To be fair, you can still post photos that exceed the optimum resolution, but they’ll be viewed in a lightbox when selected. So the best option is to keep the resolution of the photos you post to 500×750 pixels for the best quality. This is the best option if you share posts frequently on Tumblr; keeping the picture resolution “500×750” pixels won’t scale down your post.
(Note: 150 out of the 250 (per-day) limit can be photo posts)
5. Heavy GIFs Can’t Move
GIF size is also limited in a way; while you can post “heavy” GIFs, Tumblr won’t render them as one. In simple words, that means GIFs that exceed the supported size won’t move. The maximum file size that can be uploaded on Tumblr is 2 MB, and if a GIF/file exceeds that limit, Tumblr takes the first frame and turns that into a still image.
If you post GIFs quite often, it’s best if you keep the GIF size to the limit which was increased from 1 MB to 1.75 MB, and the resolution again needs to be within 500 pixels. So, in short, make sure the GIF you’re posting doesn’t exceed the file size limit; if it does, save it in drafts, and try reducing its size before posting again.
6. More Than 5 Tags Lead To Phantom Tags
The number of tags cannot exceed the limit, or they’ll turn into phantom tags. For those of you who aren’t aware of it, tags keep track of things and provide a way to discover new content. If you attach more than 5 posts to your post, only 5 of them will be “clickable”, and the rest won’t contain a link, which will make them “Phantom Tags”.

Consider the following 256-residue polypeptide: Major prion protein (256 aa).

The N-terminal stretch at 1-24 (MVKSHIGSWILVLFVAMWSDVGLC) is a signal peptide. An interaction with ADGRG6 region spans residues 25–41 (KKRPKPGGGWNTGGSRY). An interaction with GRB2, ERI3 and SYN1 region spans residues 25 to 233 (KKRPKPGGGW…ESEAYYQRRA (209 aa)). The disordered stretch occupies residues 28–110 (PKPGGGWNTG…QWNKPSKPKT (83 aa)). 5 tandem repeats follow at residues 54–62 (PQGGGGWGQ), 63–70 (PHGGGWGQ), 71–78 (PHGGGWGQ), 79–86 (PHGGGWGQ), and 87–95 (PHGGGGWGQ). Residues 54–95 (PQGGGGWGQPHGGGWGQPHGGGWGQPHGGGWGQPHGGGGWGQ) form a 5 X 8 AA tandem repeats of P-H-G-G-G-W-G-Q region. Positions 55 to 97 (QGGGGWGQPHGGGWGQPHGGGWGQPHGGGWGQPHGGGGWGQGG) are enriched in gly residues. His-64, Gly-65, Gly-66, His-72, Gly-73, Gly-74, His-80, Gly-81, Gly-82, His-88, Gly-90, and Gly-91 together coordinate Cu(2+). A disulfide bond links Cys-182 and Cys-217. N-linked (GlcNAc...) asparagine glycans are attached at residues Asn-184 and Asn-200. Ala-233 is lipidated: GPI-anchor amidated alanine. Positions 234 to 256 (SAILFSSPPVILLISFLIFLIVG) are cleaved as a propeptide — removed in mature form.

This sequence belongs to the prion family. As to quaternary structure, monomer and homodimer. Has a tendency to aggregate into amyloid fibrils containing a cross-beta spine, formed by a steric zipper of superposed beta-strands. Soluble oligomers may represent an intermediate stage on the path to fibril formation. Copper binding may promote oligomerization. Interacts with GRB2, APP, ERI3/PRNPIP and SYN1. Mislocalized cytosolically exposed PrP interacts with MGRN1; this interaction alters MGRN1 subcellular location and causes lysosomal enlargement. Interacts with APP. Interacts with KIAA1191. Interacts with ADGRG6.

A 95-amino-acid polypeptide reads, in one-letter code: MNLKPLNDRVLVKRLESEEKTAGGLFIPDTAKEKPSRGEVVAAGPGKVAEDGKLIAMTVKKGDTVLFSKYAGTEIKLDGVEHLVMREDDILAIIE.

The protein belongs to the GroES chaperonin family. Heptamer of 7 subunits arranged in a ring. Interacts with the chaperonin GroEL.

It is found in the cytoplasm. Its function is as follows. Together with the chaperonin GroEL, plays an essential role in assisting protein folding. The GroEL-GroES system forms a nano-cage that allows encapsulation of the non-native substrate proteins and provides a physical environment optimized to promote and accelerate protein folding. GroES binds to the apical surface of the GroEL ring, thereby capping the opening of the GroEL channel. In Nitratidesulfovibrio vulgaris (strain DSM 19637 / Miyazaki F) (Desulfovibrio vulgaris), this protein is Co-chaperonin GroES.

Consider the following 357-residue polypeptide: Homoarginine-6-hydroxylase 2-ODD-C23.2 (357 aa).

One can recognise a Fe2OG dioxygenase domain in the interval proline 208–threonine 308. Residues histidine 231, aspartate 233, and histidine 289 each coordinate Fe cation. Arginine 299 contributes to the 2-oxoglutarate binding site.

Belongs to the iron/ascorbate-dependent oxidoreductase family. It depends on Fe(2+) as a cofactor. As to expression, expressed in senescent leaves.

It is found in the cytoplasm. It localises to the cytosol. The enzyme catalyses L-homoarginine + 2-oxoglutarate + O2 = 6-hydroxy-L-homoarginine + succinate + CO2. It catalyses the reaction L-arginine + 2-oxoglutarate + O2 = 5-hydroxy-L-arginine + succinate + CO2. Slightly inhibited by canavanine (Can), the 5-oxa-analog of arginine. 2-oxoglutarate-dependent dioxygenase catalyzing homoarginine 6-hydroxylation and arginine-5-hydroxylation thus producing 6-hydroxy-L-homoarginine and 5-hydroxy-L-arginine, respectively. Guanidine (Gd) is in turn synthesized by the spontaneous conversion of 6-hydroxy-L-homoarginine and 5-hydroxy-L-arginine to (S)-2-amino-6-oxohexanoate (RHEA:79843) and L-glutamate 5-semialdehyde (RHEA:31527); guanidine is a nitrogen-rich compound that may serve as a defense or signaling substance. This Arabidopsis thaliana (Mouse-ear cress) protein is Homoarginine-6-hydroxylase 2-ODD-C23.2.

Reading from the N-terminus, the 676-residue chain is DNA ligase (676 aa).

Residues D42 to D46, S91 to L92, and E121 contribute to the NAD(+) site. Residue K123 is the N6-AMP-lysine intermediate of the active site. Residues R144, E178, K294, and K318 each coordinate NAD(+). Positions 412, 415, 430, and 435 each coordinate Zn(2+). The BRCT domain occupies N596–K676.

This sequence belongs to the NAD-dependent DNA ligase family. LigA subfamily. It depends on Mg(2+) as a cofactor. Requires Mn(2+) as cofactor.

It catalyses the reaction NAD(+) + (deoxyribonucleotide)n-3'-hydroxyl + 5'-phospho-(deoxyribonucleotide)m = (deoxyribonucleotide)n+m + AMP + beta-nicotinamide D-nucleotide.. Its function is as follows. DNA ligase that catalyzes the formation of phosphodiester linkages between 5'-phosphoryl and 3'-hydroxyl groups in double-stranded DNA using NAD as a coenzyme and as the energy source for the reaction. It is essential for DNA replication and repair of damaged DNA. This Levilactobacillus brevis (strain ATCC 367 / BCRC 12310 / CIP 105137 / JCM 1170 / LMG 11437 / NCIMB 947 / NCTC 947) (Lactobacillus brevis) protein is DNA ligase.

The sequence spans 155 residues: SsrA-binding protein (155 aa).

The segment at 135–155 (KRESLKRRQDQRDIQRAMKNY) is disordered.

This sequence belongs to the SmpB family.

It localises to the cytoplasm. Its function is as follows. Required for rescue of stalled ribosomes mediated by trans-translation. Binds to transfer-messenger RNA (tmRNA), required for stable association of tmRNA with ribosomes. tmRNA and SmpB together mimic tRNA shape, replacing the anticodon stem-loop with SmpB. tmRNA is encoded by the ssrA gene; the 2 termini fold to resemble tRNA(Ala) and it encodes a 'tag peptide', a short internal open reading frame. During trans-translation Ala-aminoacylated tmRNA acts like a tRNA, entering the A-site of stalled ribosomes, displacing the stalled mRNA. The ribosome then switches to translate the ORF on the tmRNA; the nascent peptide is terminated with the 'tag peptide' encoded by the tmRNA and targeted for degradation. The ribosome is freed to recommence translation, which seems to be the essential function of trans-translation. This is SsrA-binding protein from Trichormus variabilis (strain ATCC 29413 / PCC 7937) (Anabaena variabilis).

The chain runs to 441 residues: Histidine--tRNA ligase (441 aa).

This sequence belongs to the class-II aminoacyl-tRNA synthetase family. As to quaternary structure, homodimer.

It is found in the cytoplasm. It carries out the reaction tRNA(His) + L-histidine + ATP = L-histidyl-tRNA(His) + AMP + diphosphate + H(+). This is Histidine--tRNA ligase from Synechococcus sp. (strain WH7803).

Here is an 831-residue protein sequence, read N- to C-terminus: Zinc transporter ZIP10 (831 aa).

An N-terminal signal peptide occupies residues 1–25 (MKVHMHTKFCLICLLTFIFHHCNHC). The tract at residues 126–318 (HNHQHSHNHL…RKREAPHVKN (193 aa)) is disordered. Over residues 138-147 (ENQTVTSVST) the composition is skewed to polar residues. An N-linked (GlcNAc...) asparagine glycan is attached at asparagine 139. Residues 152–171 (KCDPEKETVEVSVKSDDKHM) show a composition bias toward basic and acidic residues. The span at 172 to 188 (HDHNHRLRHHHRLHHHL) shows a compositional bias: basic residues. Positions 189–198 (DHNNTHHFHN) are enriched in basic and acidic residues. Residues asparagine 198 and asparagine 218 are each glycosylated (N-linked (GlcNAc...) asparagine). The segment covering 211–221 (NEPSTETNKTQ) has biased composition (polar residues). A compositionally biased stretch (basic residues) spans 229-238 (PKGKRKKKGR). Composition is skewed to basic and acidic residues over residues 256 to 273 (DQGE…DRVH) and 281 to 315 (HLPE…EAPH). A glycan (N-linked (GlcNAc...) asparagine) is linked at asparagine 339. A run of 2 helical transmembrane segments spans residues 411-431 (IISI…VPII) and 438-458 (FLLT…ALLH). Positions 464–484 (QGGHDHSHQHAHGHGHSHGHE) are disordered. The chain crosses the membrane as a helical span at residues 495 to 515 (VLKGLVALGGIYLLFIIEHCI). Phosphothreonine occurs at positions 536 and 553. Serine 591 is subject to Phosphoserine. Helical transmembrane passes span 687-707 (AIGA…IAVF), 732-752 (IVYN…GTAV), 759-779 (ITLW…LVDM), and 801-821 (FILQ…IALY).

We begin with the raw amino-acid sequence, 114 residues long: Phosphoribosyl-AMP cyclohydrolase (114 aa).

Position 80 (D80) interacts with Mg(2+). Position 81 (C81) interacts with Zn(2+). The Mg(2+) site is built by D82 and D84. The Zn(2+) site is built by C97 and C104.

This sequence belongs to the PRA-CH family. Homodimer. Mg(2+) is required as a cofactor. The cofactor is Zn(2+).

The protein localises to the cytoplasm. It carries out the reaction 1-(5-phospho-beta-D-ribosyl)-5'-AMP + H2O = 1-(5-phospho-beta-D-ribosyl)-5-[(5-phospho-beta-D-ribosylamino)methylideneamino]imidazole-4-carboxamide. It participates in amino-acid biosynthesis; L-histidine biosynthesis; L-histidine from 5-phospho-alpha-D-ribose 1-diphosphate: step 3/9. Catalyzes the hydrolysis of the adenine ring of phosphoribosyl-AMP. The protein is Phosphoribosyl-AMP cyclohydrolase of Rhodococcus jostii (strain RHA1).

Try holding off your comments until the fifth tag, if they’re an integral part of your daily posts. You can still look up the phantom tags on the website, but it won’t be as quick and easy as a normal tag. To search these types of tags in a better way, use the URL mentioned below:
7. Only 20 Tags are Trackable
Some users prefer using tags to find new content, and upon searching these tags, you’ll find content related to that tag. Once you’ve tracked a tag, it’ll show you new posts related to it when you visit Tumblr again. But this function also features a limit. You can track up to 20 tags in total, and reblogged posts cannot be tracked.
And for tracking to work as intended, it’s recommended that you track only 20 tags anyways, and if you want to add a tag, try removing one that features the content you’ve lost interest in. But, if you don’t care about the post count, you may track as many as you want.
8. 10 Questions / Hour
If a user has a question or is having trouble with a particular function, they can use the “Ask” feature to contact their favorite blogger. You’ll need to enable Ask first before you can utilize it. Once you’ve done that, you can ask about 10 questions per hour, and there’s also a character limit of 500.
If you have a question that can’t wait, you can try contacting them through “Fan Mail”, but they may take longer. Fan Mail doesn’t feature a character limit though, so it can be as long as you want it to be, but as we mentioned above Fan Mail takes longer to “process”.
And you can only send Fan Mails once you’ve followed the user for more than 48 hours/2 days.
These are all the limitations you’ll face while using Tumblr. We hope you find this article useful; if you have any further queries, you can let us know in the comments down below, and we’ll try to respond to as many of you as we can!